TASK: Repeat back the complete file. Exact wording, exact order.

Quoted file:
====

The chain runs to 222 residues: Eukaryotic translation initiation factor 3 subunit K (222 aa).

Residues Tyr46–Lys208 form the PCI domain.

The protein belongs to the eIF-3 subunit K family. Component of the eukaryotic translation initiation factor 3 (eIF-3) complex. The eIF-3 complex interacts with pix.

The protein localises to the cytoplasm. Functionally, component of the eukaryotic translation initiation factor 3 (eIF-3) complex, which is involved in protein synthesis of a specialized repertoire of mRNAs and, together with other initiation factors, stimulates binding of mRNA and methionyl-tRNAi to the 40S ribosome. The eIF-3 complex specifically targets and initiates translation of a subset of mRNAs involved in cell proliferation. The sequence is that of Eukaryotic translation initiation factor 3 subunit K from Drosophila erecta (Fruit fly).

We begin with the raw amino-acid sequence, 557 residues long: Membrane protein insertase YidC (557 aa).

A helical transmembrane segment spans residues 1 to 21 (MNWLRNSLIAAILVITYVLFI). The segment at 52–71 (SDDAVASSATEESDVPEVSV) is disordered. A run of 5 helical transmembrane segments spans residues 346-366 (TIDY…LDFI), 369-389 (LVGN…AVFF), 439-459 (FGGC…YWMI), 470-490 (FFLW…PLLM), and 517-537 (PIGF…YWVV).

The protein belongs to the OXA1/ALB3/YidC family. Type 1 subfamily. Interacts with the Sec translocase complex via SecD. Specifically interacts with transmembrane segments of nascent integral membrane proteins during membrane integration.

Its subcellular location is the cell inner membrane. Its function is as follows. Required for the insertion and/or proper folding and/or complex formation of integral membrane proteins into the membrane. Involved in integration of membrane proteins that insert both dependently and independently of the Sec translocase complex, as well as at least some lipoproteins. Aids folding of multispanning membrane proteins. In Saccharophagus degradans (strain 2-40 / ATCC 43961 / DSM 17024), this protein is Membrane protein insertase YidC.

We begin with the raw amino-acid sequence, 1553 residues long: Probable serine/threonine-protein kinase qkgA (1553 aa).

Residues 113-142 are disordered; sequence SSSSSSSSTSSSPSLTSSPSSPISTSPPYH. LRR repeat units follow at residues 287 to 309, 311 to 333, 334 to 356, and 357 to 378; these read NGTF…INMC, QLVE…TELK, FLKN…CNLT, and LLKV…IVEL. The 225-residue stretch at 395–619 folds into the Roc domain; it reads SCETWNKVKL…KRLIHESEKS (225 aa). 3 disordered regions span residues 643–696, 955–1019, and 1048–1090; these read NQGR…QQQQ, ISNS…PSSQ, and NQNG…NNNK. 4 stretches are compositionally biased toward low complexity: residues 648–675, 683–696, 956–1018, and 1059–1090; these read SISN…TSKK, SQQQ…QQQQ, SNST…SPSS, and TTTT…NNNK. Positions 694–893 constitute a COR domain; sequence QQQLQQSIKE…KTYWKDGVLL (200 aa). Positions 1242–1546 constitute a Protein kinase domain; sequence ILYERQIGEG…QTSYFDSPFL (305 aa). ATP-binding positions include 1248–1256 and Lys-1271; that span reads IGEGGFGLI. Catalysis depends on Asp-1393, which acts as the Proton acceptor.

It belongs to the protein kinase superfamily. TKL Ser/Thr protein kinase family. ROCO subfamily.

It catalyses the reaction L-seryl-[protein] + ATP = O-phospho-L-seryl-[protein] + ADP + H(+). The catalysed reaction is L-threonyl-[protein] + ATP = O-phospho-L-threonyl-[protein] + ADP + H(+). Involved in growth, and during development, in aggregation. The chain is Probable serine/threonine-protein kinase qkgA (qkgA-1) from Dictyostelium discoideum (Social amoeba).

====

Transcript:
The chain runs to 222 residues: Eukaryotic translation initiation factor 3 subunit K (222 aa).

Residues Tyr46–Lys208 form the PCI domain.

The protein belongs to the eIF-3 subunit K family. Component of the eukaryotic translation initiation factor 3 (eIF-3) complex. The eIF-3 complex interacts with pix.

The protein localises to the cytoplasm. Functionally, component of the eukaryotic translation initiation factor 3 (eIF-3) complex, which is involved in protein synthesis of a specialized repertoire of mRNAs and, together with other initiation factors, stimulates binding of mRNA and methionyl-tRNAi to the 40S ribosome. The eIF-3 complex specifically targets and initiates translation of a subset of mRNAs involved in cell proliferation. The sequence is that of Eukaryotic translation initiation factor 3 subunit K from Drosophila erecta (Fruit fly).

We begin with the raw amino-acid sequence, 557 residues long: Membrane protein insertase YidC (557 aa).

A helical transmembrane segment spans residues 1 to 21 (MNWLRNSLIAAILVITYVLFI). The segment at 52–71 (SDDAVASSATEESDVPEVSV) is disordered. A run of 5 helical transmembrane segments spans residues 346-366 (TIDY…LDFI), 369-389 (LVGN…AVFF), 439-459 (FGGC…YWMI), 470-490 (FFLW…PLLM), and 517-537 (PIGF…YWVV).

The protein belongs to the OXA1/ALB3/YidC family. Type 1 subfamily. Interacts with the Sec translocase complex via SecD. Specifically interacts with transmembrane segments of nascent integral membrane proteins during membrane integration.

Its subcellular location is the cell inner membrane. Its function is as follows. Required for the insertion and/or proper folding and/or complex formation of integral membrane proteins into the membrane. Involved in integration of membrane proteins that insert both dependently and independently of the Sec translocase complex, as well as at least some lipoproteins. Aids folding of multispanning membrane proteins. In Saccharophagus degradans (strain 2-40 / ATCC 43961 / DSM 17024), this protein is Membrane protein insertase YidC.

We begin with the raw amino-acid sequence, 1553 residues long: Probable serine/threonine-protein kinase qkgA (1553 aa).

Residues 113-142 are disordered; sequence SSSSSSSSTSSSPSLTSSPSSPISTSPPYH. LRR repeat units follow at residues 287 to 309, 311 to 333, 334 to 356, and 357 to 378; these read NGTF…INMC, QLVE…TELK, FLKN…CNLT, and LLKV…IVEL. The 225-residue stretch at 395–619 folds into the Roc domain; it reads SCETWNKVKL…KRLIHESEKS (225 aa). 3 disordered regions span residues 643–696, 955–1019, and 1048–1090; these read NQGR…QQQQ, ISNS…PSSQ, and NQNG…NNNK. 4 stretches are compositionally biased toward low complexity: residues 648–675, 683–696, 956–1018, and 1059–1090; these read SISN…TSKK, SQQQ…QQQQ, SNST…SPSS, and TTTT…NNNK. Positions 694–893 constitute a COR domain; sequence QQQLQQSIKE…KTYWKDGVLL (200 aa). Positions 1242–1546 constitute a Protein kinase domain; sequence ILYERQIGEG…QTSYFDSPFL (305 aa). ATP-binding positions include 1248–1256 and Lys-1271; that span reads IGEGGFGLI. Catalysis depends on Asp-1393, which acts as the Proton acceptor.

It belongs to the protein kinase superfamily. TKL Ser/Thr protein kinase family. ROCO subfamily.

It catalyses the reaction L-seryl-[protein] + ATP = O-phospho-L-seryl-[protein] + ADP + H(+). The catalysed reaction is L-threonyl-[protein] + ATP = O-phospho-L-threonyl-[protein] + ADP + H(+). Involved in growth, and during development, in aggregation. The chain is Probable serine/threonine-protein kinase qkgA (qkgA-1) from Dictyostelium discoideum (Social amoeba).